Mourad Ouchichi, professor of economics at the University of Béjaia in Algeria and author of The Political Foundations of the Rentier Economy in Algeria (2014).
The Algerian economy has undergone significant restructuring and reform since the 1980s. Yet after more than two decades of reform measures, the performance of the Algerian economy has barely changed. Indeed, although the country has a degree of fiscal stability—due in large part to oil revenues—the Algerian economy remains sluggish.
Obviously, neither domestic pressures nor IMF conditions and recommendations have compelled policy makers to move the economy in a different direction. This contradiction between wealth accumulation (which the country has been able to do with its robust oil revenues and foreign currency reserves) and poor economic performance are symptomatic of bad policy choices.
The Algerian economy to a large degree follows in its operation the directives of the state, not free market forces. The country’s political administrative system established after Algerian independence in 1962 sought to build a utopian ideal withdrawn from a market economy. The government hoped to avoid inequalities caused by the market, and for this purpose it was necessary to closely control and heavily regulate the production and distribution of goods and services. But the model, which prevails to this day, has not prevented inequality and has even furthered it. This rentier economy has fuelled poverty, waste, and corruption, and has discouraged organic economic growth that does not depend on oil revenues.
Moreover, this rentier model has above all ensured the longevity of Algeria’s authoritarian system. As long as politics and the economy are so inextricably linked in Algeria, obstacles to change will remain. The Algerian government is obsessed with the domination of all levers of power including the economy, which inevitably precludes them from making the right choices in terms of economic development, liberalization, and growth.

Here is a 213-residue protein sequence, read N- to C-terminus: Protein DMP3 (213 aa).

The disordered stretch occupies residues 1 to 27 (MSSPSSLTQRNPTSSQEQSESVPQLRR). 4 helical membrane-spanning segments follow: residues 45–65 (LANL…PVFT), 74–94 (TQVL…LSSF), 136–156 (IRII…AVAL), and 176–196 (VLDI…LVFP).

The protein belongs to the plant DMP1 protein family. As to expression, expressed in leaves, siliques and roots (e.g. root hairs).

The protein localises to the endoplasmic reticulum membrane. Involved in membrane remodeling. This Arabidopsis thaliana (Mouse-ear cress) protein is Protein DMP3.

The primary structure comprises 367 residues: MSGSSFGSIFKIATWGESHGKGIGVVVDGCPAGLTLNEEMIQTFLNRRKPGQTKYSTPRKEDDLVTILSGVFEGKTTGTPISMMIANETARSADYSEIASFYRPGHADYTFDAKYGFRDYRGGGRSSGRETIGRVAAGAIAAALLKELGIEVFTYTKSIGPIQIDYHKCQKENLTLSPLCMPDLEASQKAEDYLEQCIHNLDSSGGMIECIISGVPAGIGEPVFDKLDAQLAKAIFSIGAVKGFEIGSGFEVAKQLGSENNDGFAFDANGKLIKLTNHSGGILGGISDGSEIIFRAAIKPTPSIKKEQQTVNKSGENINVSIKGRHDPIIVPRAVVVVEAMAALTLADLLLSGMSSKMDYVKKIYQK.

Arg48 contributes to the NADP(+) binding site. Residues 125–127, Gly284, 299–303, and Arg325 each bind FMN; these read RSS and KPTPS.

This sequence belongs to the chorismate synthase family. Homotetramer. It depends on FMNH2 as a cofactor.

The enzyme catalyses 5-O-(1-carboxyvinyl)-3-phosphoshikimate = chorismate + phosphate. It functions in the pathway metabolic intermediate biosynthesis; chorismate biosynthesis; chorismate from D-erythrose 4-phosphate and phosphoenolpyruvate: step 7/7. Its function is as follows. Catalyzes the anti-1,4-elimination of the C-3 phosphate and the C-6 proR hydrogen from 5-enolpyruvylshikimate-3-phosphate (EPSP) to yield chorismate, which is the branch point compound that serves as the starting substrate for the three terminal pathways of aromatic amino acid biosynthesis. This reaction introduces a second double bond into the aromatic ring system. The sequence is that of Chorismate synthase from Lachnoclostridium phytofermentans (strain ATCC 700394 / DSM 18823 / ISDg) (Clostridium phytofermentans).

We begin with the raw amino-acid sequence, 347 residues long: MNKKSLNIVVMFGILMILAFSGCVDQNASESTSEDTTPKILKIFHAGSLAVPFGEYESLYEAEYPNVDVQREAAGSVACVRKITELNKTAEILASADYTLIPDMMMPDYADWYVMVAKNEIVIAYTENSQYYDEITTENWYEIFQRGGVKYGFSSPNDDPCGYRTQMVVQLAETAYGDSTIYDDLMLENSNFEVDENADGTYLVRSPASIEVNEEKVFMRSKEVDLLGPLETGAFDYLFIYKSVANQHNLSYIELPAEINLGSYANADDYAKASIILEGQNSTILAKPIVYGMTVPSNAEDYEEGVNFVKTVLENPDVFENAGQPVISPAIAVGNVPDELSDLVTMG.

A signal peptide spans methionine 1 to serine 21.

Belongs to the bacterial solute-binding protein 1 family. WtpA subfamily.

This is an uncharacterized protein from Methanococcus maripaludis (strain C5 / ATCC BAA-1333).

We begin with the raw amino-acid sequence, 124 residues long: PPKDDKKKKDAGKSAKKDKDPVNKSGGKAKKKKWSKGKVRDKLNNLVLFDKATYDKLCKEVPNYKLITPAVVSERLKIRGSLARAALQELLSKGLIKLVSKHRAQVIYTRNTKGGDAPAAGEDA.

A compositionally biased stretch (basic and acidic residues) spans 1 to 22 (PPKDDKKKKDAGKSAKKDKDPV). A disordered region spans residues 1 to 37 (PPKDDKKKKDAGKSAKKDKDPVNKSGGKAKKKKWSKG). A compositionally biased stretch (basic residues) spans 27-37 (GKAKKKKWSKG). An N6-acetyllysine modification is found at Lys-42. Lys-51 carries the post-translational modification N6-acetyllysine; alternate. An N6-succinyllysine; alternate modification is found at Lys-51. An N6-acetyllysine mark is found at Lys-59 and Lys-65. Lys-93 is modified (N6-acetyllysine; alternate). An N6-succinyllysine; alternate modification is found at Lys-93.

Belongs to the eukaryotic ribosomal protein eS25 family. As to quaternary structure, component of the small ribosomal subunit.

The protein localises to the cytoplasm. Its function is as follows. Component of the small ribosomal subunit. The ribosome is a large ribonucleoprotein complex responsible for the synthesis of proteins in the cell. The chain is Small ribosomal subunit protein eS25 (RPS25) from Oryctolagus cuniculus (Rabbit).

On a political level, the Algerian regime has shielded itself from the emergence of competing political forces and from autonomous civil society through the outright ban on all political activity occurring outside state apparatuses. The proliferation of scandals—mainly in the financial sector and in the public markets—the denial of free political and union representation, the ban on public demonstrations, and the massive violations of human rights, are all telltale signs of the country’s broken politics.
Yet, several factors may offer a glimmer of hope. First is the possible emergence of an autonomous private sector; the room opened by partial liberalization can give rise to an emergent economic elite in the private sector and possibly the informal sphere, which would in turn realize that its future depends on economic policy change. Second is pressure for change that would come from foreign partners. Western countries—including those that form the European Union—might indeed decide to pressure Algeria to play a bigger role than what it has done so far and might push for a more aggressive development plan for the country. Third is the emergence of autonomous trade unions, currently part of Algerian civil society, which could eventually grow over time and become impactful.
Finally, contrary to what some analysts suggest, Algerian society is not immune from the unrest plaguing North Africa and the Middle East. The Jasmine Revolution in Tunisia, the fall of Mubarak and then Morsi in Egypt, the violent overthrow of the Libyan regime, and the Syrian conflict all plainly show that the aspirations for a better life are an essential sociological reality for the peoples of this region. Algerian society cannot afford to remain on the sidelines of these historical developments indefinitely.